Brothers in Arms: Hell's Highway
23rd Sep 2008 | 16:00
Hell's Highway. An apt name really, considering that Brothers in Arms 3 has been stranded in development No Man's Land for yonks. But now the Highway finally extends before us, is it really a route worth taking?
Well, this is very much familiar BIA territory. We're still floundering in Northern Europe (this time during Operation Market Garden), we're still hanging with the likes of Matt 'Smiler' Baker, Ginger Hartsock and the deceased Leggett - who also happens to be haunting Matt's fevered dreams like a bespectacled Jacob Marley and turning our hero into a bit of a nutjob. It's a very human tale of responsibility, guilt and redemption that never fails to resonate - while, at the same time, also being the biggest rip-off of Band of Brothers you're ever likely to see.
Tar Very Much
Trouble is, so much of the titular Hell's Highway feels like familiar, well-trodden asphalt. Despite the crowd-wowing E3 2006 footage, all of those innovations have since been done to death. The cover system is pure Rainbow Six: Vegas, the destructible scenery is... well, almost every other next gen shooter ever. Hell's Highway still succeeds because, in addition to its unique squad mechanics, it tells a scintillating story. But the brutal truth is, it all adds up to being Brothers in Arms 2.5, and nothing more.
Down to business then: let's try to focus on what BIA gets right. For one, the pastel, almost watercolour depiction of the Dutch killing fields is very basic, but beautiful. Meanwhile, the squad command system - such a revelation in 2005 - has survived the transition to next gen totally intact. But, then again, is that really a good thing?
After all, it's all too easy to be faffing around with command arrows while you and your hapless troops - who occasionally demonstrate precisely no common sense whatsoever - are being riddled with bullets. Case in point: you want them to hunker down behind a wall to take cover from a Nazi machine gunner, but they'll often dive over said wall and be instantaneously reduced to hunks of human bolognaise. Thankfully though, your brave boys'll be miraculously revived when you reach a checkpoint, which sort of ruins the whole 'human life is precious' vibe running through the cut-scenes.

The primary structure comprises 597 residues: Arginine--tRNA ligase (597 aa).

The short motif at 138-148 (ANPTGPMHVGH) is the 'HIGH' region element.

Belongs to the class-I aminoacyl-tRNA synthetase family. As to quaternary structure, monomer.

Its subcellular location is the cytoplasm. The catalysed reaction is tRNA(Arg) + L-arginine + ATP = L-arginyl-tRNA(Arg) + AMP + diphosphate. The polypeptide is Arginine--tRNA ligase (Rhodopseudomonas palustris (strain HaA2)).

While we're on the subject, it's impossible to talk about pathos without mentioning the massive incongruity within Hell's Highway. Put simply, this game is gore central. Lob a grenade into the midst of a Nazi patrol and you can expect to see legs, arms and heads torn from bodies, intestines exploding all over the shop. We won't lie - it's insanely gratifying, but it also sits uneasily with the sombre storyline. Best friend dying in comrades' arms one minute and slow-mo Nazi headshots the next? Hmm.
As a shooter, Hell's Highway doesn't quite cut the mustard (gas). Again, it's just got too much in common with its forbearers to compete with the CoD4s of this world nowadays - while the occasional bits where Baker is forced to go it alone just ram home how dated the mechanics are. Even the much vaunted destructible cover is a bit silly; a fence can be destroyed, but the stone wall right next to it remains stubbornly invulnerable no matter how much bazooka fire you pelt it with. Why then, are you going to send your troops to cower behind the wood? You're not.
Worse still, for every tentative step forward BIA makes, it takes an equally uncertain one back. Baker's new bazooka crew are a riot - it's mightily satisfying ordering them to blow a sniper ensconced in a church bell tower to kingdom come. Similarly, the machine gun crew are invaluable when it comes to mowing down larger groups of Nazis like ripe hay. Why though, has the tank attachment gotten the heave ho? Oh, it hasn't. In fact, it's been transformed into a series of standalone shoot-'em-up missions of dubious quality. Null points, Gearbox.
Vorsprung Deutsch Technik
Then there's the sheer linearity of the level design. Battlefields feel too restrained and restrictive for you to ever truly innovate when it comes to devising flanking and suppressing strategies - it's often way too obvious where you're expected to place each squad, making the game feel like one gigantic set piece rather than an organic test of your wits and leadership. We'd also have liked to have seen more Nazis flooding the screen at once; sometimes when Baker has a full complement of support teams it almost feels as if you've got more men at your disposal than the mighty German Reichswehr. It's all a bit unambitious, a bit... last gen.
But, enough negativity for the moment, because for all its failings we've still got a soft spot for Hell's Highway. Despite the similarity to its predecessors, it's crucial to remember than both Road to Hill 40 and Earned in Blood were very well received. Secondly, just because this entry doesn't push the envelope, it's still solid as a rock.
After all, while it's possible to play Hell's Highway like a straight-up shooter and have Baker pretend to be a one-man army, there's something almost... religious about acting the true leader and having your AI team-mates do all your dirty work for you. Watching them whoop as they report every fresh Nazi casualty is, bizarrely, more satisfying than taking the SOBs down yourself.
But, eventually, even the most hardened Brothers In Arms fanboys out there will more than likely get the feeling that this belated entry should have strived for so much more than this. Imagine wider battlefields, less constrained mechanics, a more comprehensive variety of commands... Brothers In Arms: Hell's Highway could have aimed for the stars; instead it chose to simply shuffle its feet and stare fixedly at the floor. And that, despite what Sergeant Baker may claim, is the biggest tragedy of all.